“Does he really know what he is talking about?
Does this make sense?
Would this make my life better…or worse?”
Today’s adults don’t have presumed authority. Kids don’t take us at our word. We’ve raised a generation who grew up watching Nick and the Disney Channel where they’ve learned that parents and teachers are idiots.
Do what feels right for you.
Adults wonder why today’s young people don’t just accept what we say “as is.”
Entertainment media doesn’t make this assumption. The media studies young people, and “shrewdly” captivates them with convincing arguments and messages they want to hear.
Key word: “shrewdly”
Are you being “shrewd”?
When Jesus sent out his 12 disciples in Matthew, Chapter 10, he advised them like this:
“Look, I am sending you out as sheep among wolves. So be as shrewd as snakes and harmless as doves.” (Matthew 10:16, NLT)
How many of us have taken that advice?
Lady Gaga performed at the Oscars Sunday night and knocked the ball out of the park. The world can’t say enough good about her performance, voting it the top social moment of this year’s Oscars. But in Christian circles, here’s what I hear:
“She’s a tramp.”
“She’s not even talented. She’s just a sellout.”
Really? She performed Julie Andrews spot on… and she’s not talented? She was voted by teenagers as the #1 key influencer two years in a row and all we can say is… she’s disgusting?
I’m guilty of going on some rants about key Hollywood influencers in my home. Funny, as I went off, I could see my own kids processing my words, and my tone. They were thinking, “Is Dad right? How come no one at school seems to agree with this point of view?”
Was I being shrewd?
It would be one thing if we shrewdly contended:
“It’s interesting that someone as talented as Lady Gaga typically relies on sexually charged messages to capture an audience. It’s almost as if she values her sexuality more than her musical ability, an unhealthy practice the American Psychological Association calls “Sexualization.” Too bad, I think she’s way more valuable than just her sexuality.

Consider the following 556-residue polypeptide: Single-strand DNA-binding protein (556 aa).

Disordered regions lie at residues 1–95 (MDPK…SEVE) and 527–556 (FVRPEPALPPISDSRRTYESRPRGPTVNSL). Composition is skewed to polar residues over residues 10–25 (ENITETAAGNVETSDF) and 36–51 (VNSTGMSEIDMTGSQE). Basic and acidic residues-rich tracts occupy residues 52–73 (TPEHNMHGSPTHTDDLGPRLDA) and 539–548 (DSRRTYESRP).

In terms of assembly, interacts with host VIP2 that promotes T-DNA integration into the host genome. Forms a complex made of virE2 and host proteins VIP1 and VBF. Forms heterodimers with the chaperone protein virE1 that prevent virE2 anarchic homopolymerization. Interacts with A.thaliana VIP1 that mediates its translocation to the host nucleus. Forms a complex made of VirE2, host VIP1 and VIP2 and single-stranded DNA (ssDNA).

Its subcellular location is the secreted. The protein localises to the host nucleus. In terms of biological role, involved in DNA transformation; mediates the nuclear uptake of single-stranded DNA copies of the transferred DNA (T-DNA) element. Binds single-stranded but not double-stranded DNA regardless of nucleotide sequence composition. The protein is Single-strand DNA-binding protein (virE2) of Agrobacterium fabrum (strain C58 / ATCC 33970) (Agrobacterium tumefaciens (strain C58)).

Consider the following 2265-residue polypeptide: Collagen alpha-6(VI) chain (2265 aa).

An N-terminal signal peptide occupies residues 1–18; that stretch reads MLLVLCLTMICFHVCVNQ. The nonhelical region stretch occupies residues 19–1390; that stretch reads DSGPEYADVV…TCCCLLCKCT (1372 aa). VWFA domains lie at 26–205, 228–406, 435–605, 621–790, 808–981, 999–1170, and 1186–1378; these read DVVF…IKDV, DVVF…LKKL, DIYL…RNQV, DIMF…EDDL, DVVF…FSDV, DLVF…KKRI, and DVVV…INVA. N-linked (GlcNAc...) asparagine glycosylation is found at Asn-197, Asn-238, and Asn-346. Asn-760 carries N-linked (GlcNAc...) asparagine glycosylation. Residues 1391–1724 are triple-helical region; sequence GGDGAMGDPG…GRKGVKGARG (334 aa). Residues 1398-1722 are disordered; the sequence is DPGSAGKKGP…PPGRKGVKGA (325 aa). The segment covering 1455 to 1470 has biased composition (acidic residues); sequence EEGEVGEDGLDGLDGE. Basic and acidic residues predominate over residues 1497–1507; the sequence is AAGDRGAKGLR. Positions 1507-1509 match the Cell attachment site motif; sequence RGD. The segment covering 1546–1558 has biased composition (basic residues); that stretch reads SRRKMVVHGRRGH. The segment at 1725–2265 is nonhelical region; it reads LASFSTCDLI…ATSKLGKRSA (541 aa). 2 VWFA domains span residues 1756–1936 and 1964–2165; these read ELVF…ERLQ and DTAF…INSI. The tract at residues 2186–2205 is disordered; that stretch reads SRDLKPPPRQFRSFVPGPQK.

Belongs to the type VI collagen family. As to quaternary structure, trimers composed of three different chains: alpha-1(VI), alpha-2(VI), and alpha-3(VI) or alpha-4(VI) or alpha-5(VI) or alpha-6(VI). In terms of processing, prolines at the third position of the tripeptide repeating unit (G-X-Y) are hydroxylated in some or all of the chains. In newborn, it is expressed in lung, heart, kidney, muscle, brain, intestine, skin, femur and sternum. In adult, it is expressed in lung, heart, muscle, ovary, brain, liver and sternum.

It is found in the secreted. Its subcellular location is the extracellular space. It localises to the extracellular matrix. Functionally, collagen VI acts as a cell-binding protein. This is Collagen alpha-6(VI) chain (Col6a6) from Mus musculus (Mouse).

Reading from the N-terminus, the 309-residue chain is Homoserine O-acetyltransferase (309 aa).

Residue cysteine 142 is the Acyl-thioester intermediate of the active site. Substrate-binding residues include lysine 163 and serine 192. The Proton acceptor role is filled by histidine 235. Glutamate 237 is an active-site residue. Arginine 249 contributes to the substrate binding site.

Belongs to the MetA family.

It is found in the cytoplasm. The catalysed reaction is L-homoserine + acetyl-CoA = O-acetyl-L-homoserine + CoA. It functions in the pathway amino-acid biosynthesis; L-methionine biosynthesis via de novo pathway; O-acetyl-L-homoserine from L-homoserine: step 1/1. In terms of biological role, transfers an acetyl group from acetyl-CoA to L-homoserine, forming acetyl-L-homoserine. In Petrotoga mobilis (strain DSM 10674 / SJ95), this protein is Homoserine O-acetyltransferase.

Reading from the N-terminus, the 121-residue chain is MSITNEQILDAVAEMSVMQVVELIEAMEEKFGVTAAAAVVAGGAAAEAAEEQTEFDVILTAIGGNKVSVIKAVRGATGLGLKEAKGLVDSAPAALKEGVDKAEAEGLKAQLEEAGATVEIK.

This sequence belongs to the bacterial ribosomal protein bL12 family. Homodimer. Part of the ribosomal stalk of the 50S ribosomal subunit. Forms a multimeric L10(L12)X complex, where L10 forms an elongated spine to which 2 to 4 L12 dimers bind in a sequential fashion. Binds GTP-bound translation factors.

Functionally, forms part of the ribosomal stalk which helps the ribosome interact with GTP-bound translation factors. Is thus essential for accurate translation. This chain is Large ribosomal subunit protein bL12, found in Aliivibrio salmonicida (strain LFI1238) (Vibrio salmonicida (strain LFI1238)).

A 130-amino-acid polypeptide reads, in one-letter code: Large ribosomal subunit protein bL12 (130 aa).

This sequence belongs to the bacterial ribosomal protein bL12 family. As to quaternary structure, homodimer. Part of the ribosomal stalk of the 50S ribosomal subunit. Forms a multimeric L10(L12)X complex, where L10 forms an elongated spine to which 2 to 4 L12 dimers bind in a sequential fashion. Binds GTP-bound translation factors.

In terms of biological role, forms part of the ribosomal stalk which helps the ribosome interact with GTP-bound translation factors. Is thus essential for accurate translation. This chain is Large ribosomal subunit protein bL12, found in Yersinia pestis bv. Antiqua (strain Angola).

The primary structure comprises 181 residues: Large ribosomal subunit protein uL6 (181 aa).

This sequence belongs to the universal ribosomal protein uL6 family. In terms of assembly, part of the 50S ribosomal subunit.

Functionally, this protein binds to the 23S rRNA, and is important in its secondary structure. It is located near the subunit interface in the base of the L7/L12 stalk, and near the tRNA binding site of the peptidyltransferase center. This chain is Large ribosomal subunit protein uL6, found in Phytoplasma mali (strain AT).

Or better yet, what if we posed it in the form of questions:
- Why do you think Lady Gaga is using so many sexually charged images in this music video?
- Was her Grammy performance less powerful, since she didn’t use her sexuality? Why are so many people pleasantly surprised by her raw talent, in the absence of her typical gimmicks?
- Why do you think so many female performers today flaunt their sexuality at the forefront of their performance? What do you think young female fans glean from this?
- What does the American Psychological Association call it when people value their sexuality over other characteristics? What are some of the consequences they list from this behavior?
- What are some of the values and characteristics you would like to live out? What does that look like?
Compare that to:
“Lady Gaga is such a slut!”
Shrewd? Or does that just live up to the reputation of the religious weirdo every movie and TV show portrays?
Entertainment media proves over and over again to be shrewd. The Walking Dead introduced a gay character this week. He was pleasant, kind, welcoming… probably one of the nicest characters introduced in a long time. And in a touching moment we saw him forfeit his own well being to care for someone else, which turned out to be his partner.
Best introduction of a gay character… ever, save, maybe, Alan Turing in the Oscar-winning film, The Imitation Game.
Are Christians being shrewd?
How should we react when we are watching our favorite prime time show with our kids (Downton Abby) and one of the major characters (Mary) sleeps with someone just to see if they are compatible?
How should we respond when we discover our kids watching a Maroon 5 music video where Adam Levine hooks up with a model and has sex with her (and blood pours on them while making love)?
How can we be both “shrewd” and “innocent” in our communication to today’s young people?
Parents had an opportunity to practice this recently when they were watching the Super Bowl game last month and a commercial for 50 Shades of Grey appeared asking, “Are you curious?” I followed that event with an article providing several tips how to respond. Similarly, in my brand new book, More Than Just the Talk, I spend an entire chapter talking about “Creating a Comfortable Climate of Continual Conversations.” Not overreacting, but looking for opportunities to interact with today’s young people when we encounter sexual content.
Sometimes our kids ask us tough questions. Our visceral response might be to bark, “Where did you hear that!” But we should celebrate these questions, excited they feel safe enough to ask. In fact, we can look for opportunities to open doors to this kind of dialogue. For example, in my new book, Sex Matters, I spend an entire chapter addressing the tough questions today’s teens ask, questions about anal sex, cohabitating, oral sex… you name it. This chapter, like the others, has discussion questions at the end of the chapter to help you dialogue with your kids after reading it.
Are you engaging your kids in calm, continual, meaningful conversation?
Are you being shrewd in your responses?